The post office was the only entity with the organizational capability to circulate the information of public significance that was essential to sustain America’s bold experiment with democracy
-RICHARD R. JOHN
With debates raging over the role of mail-in ballots in the 2020 election, the postage stamp has suddenly stepped forward from its place in the dark recesses of the digital age. Will stamps be required on ballot envelopes, and does that disenfranchise a part of the populace with what is effectively a poll tax? Will one stamp suffice, or will additional stamps be necessary if weighty proof of identity is enclosed? Will the USPS deliver a ballot if the envelope has insufficient postage or none at all?
Adams, Jefferson and Madison would have embraced this debate. They believed that the broad dissemination of information to the fledgling nation’s citizens was an essential role of government. Hamilton probably would have weighed in with concerns about the cost to the treasury. Franklin, the duty-bound postmaster general, would have insisted on making sure the ballots were expedited through the mails, with or without the right number of postage stamps—and Franklin certainly would have enjoyed seeing his face on a stamp.
In times of crisis, our democratic institutions have offered solid oak support to withstand malevolent maelstroms that threaten to undermine the system our Founding Fathers created, our representatives nurtured through legislation, our citizens commanded through votes, and our soldiers protected with their blood and lives.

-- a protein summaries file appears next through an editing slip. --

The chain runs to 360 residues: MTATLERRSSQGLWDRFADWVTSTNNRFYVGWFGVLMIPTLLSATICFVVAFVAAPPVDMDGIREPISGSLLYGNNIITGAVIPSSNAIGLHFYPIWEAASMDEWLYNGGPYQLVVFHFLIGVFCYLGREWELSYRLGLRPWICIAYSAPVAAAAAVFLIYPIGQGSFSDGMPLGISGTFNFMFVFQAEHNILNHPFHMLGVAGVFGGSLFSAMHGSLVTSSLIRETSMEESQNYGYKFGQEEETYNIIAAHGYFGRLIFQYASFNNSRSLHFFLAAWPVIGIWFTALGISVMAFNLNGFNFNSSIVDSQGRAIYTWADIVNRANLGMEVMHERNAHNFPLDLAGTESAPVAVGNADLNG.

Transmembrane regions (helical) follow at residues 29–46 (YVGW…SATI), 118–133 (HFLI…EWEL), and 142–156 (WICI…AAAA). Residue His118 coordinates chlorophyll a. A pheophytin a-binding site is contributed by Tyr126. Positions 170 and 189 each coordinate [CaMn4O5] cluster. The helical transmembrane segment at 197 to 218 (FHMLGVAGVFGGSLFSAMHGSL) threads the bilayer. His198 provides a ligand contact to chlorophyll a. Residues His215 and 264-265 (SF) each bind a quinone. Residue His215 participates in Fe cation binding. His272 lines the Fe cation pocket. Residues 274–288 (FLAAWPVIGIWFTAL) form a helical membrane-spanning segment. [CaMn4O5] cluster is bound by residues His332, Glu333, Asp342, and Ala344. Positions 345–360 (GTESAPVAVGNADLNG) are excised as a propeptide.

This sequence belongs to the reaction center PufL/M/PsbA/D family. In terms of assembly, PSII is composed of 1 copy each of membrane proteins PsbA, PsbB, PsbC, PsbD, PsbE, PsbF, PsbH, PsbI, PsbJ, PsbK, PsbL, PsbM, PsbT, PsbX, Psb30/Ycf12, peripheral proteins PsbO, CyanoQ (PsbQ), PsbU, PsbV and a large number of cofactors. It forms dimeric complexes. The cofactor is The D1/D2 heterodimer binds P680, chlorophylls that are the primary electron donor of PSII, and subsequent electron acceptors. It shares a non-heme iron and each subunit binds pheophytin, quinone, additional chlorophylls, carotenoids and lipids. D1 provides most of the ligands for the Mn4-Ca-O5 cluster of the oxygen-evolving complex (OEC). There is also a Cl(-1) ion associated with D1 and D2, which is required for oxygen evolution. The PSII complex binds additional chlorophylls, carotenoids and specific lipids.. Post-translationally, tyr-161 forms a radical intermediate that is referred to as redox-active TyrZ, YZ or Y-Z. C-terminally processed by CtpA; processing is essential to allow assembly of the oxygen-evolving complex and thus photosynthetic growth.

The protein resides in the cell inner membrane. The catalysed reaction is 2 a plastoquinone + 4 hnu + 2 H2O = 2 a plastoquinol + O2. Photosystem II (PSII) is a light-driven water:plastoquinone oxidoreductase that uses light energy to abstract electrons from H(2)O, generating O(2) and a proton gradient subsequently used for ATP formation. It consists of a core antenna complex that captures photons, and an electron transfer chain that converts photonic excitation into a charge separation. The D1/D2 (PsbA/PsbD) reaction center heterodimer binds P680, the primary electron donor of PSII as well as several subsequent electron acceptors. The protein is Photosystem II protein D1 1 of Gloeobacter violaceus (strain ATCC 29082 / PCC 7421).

The power of the stamp might sound hyperbolic, but as a tool for democracy, it has been the equal of the pen and the sword. Make it easy for people to communicate, or vote, and they will. The stamp’s original purpose—to pay postage simply, cheaply and conveniently—has not changed.
When Congress passed legislation to reform the postal system in 1845, they forgot to include postage stamps. That oversight was corrected with the the Act of March 3, 1847, which authorized the Postmaster General to issue stamps that “when attached to any letter or packet, shall be evidence of the payment of the postage chargeable on such letter.”
The first general issue stamps, the 5¢ Franklin and 10¢ Washington 1847 Issue, demonstrated the public’s acceptance of adhesive stamps on a national scale. They also helped to encourage the prepayment of postage, a practice that brought greater efficiency and economy to the postal system. Even now, 173 years after the 1847 Issue was placed on sale, affixing a stamp to an envelope is the most convenient and practical way to send a letter by mail. Whether it will be necessary to use one, two, or any, to mail a 2020 election ballot remains to be seen.
The 1847 Issue’s role in U.S. philately has always been a dominant one, much the same as the Penny Black and Two-Pence Blue are British collectors’ great first love. Forming a collection of 1847s invites a stamp collector to become a philatelist. Going beyond the technicalities of engraving and manufacture, to focus on the covers that demonstrate how the 1847s were used, a philatelist can become a postal historian.
The opportunity to study the Gross 1847 collection has inspired me to develop an even greater appreciation of these stamps and the period of postal history in which they helped America become more American.
This catalogue, devoted exclusively to the layered and nuanced fabric of the Gross 1847s, contains a number of conceptual innovations (see pages 58-59) and revelations (see page 27). It features some of the greatest 1847 items in existence, notably the Rush cover to France, one of the top icons of United States philately and postal history. For those with something less than a six-figure per item spending allowance, there are hundreds of lots that will bring limitless collecting joy for the price of a new cellphone.
As for our democracy, I have no doubt that the stamp will play the role of superhero, once again.
SCOTT R. TREPEL
ROBERT A. SIEGEL AUCTION GALLERIES